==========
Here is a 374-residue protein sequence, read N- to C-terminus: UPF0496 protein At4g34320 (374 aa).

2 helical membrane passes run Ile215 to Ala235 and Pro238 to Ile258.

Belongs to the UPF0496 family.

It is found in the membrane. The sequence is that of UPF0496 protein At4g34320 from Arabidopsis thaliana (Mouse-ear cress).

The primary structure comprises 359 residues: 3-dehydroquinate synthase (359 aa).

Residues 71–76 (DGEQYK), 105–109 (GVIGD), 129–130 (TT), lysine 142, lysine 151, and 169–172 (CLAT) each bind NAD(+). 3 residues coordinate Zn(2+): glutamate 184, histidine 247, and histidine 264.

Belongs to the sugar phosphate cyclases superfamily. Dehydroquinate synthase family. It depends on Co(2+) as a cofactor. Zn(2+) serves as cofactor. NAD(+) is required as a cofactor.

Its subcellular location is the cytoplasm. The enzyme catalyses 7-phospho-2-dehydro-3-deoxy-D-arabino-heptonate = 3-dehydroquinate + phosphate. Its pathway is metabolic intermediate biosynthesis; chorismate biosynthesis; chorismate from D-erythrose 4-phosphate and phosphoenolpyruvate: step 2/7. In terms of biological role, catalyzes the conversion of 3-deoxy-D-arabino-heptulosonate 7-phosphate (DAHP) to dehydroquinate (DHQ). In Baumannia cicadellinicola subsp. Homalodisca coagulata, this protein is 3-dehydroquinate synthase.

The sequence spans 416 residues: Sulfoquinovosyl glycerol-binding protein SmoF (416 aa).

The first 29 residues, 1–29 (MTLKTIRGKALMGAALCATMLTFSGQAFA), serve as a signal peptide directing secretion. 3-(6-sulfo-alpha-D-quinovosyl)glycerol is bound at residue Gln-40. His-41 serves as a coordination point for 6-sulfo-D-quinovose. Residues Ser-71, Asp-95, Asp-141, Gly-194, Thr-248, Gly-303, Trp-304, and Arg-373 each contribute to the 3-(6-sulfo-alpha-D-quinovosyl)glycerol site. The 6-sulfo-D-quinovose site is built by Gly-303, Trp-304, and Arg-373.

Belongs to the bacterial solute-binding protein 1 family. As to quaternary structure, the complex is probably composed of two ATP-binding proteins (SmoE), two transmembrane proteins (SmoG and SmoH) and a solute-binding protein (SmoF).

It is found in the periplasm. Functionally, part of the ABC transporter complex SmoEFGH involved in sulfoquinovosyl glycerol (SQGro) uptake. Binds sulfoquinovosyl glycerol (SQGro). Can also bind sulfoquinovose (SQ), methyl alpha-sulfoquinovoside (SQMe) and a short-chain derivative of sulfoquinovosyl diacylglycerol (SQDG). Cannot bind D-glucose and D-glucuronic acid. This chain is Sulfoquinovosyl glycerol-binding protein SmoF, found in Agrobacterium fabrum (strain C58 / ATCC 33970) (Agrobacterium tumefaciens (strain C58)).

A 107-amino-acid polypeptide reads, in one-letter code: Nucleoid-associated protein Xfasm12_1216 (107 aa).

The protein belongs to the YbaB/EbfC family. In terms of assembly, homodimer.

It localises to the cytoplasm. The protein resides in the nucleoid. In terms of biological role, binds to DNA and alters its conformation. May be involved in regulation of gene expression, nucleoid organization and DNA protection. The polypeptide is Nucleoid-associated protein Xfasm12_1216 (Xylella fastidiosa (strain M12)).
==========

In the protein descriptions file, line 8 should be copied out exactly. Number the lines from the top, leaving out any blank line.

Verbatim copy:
Its subcellular location is the cytoplasm. The enzyme catalyses 7-phospho-2-dehydro-3-deoxy-D-arabino-heptonate = 3-dehydroquinate + phosphate. Its pathway is metabolic intermediate biosynthesis; chorismate biosynthesis; chorismate from D-erythrose 4-phosphate and phosphoenolpyruvate: step 2/7. In terms of biological role, catalyzes the conversion of 3-deoxy-D-arabino-heptulosonate 7-phosphate (DAHP) to dehydroquinate (DHQ). In Baumannia cicadellinicola subsp. Homalodisca coagulata, this protein is 3-dehydroquinate synthase.